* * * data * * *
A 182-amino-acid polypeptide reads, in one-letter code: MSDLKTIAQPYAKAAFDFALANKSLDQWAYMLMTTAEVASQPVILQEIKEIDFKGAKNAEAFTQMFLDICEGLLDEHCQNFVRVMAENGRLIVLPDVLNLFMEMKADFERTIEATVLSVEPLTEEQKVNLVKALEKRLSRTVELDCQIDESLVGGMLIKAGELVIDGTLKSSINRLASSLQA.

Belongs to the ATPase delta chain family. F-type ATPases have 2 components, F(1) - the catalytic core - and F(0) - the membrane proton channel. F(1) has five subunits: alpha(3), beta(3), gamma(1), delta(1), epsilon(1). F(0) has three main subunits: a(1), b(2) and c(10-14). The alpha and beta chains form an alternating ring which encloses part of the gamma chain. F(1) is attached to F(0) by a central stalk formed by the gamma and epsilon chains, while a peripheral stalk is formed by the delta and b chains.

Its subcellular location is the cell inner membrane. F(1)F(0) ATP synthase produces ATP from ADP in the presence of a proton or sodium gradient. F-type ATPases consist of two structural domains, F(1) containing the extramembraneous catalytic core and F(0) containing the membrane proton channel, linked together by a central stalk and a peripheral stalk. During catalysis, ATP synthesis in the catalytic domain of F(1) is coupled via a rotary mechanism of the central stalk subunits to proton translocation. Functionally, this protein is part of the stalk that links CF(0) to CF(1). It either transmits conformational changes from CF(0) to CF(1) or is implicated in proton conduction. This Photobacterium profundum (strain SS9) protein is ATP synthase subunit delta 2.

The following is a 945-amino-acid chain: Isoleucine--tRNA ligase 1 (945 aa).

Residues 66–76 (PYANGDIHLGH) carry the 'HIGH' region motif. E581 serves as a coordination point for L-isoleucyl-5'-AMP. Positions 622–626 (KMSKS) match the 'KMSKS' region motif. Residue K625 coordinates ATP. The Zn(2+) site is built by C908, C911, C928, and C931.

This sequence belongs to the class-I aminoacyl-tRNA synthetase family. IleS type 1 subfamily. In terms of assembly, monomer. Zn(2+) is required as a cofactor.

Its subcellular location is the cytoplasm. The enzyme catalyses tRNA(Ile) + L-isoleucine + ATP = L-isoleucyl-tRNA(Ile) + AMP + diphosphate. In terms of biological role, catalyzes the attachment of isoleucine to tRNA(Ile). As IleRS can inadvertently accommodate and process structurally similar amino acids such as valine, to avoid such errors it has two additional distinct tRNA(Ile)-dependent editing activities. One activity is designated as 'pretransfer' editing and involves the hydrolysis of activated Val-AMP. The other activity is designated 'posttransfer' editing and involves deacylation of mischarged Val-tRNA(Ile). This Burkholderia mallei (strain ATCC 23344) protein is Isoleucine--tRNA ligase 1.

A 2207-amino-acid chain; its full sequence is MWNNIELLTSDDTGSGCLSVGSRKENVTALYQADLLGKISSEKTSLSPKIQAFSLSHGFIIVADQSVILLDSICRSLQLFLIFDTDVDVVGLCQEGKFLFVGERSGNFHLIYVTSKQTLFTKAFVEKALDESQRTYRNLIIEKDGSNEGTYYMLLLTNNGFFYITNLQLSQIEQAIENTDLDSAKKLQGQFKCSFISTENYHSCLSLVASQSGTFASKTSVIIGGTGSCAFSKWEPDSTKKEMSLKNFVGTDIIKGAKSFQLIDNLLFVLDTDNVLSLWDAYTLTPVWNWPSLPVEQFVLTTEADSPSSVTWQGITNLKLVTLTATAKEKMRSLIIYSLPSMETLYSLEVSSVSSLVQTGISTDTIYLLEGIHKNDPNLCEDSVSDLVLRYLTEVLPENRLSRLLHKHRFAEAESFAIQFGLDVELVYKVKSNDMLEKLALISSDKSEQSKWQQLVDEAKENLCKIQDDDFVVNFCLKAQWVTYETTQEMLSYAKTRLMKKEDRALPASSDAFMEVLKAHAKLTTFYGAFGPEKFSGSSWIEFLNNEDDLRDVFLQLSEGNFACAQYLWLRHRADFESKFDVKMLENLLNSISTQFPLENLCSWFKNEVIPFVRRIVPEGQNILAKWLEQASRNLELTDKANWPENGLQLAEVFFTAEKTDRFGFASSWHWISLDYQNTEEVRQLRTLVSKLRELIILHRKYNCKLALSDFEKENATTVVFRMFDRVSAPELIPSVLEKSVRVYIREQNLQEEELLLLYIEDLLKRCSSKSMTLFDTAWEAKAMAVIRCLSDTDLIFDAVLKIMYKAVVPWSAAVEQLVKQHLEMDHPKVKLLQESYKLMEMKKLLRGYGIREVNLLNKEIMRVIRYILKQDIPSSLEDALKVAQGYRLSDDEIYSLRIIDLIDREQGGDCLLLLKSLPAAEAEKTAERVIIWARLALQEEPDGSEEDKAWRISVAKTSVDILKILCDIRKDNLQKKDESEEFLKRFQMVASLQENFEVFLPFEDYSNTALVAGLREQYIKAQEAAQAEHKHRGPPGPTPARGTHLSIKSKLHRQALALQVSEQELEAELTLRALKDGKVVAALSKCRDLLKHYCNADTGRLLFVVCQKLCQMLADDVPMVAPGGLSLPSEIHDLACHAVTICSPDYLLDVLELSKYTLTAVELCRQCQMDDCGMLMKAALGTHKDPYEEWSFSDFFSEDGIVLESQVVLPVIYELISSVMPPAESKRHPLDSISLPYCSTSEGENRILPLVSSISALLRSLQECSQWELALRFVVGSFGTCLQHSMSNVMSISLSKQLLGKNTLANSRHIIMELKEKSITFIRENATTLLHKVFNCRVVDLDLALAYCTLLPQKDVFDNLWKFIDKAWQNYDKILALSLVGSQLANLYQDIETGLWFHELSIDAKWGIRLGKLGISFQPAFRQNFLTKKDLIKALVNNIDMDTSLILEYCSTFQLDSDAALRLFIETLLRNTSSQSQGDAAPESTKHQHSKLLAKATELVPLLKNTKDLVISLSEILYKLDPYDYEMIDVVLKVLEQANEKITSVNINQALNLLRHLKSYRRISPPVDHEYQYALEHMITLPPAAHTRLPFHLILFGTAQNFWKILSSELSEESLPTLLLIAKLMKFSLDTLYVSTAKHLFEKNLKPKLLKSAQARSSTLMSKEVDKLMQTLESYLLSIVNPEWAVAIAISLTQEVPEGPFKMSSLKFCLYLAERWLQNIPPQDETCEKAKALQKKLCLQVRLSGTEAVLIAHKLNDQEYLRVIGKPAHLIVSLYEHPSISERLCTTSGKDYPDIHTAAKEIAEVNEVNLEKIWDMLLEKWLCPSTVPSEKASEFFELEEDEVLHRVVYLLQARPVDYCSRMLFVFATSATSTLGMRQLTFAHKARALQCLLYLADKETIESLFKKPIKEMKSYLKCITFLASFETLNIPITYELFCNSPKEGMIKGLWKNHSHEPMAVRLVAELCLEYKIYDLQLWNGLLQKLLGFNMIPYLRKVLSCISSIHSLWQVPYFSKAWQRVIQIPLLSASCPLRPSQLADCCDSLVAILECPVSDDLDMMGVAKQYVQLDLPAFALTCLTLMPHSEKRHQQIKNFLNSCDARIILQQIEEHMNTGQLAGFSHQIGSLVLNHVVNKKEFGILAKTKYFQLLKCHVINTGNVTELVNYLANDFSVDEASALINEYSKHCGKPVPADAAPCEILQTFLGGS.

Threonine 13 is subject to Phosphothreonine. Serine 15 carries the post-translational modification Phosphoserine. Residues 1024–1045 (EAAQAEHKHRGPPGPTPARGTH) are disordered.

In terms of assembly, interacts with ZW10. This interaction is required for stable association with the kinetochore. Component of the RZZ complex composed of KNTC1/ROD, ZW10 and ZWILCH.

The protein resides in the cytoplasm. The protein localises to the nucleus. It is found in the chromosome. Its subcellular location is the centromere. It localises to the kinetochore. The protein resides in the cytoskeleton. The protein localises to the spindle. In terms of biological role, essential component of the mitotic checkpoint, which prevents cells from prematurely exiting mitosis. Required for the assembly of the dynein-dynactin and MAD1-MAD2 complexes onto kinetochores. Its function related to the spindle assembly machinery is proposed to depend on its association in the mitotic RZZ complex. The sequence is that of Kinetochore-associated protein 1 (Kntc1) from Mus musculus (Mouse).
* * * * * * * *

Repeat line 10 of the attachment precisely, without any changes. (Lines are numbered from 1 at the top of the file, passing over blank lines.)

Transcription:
In terms of assembly, interacts with ZW10. This interaction is required for stable association with the kinetochore. Component of the RZZ complex composed of KNTC1/ROD, ZW10 and ZWILCH.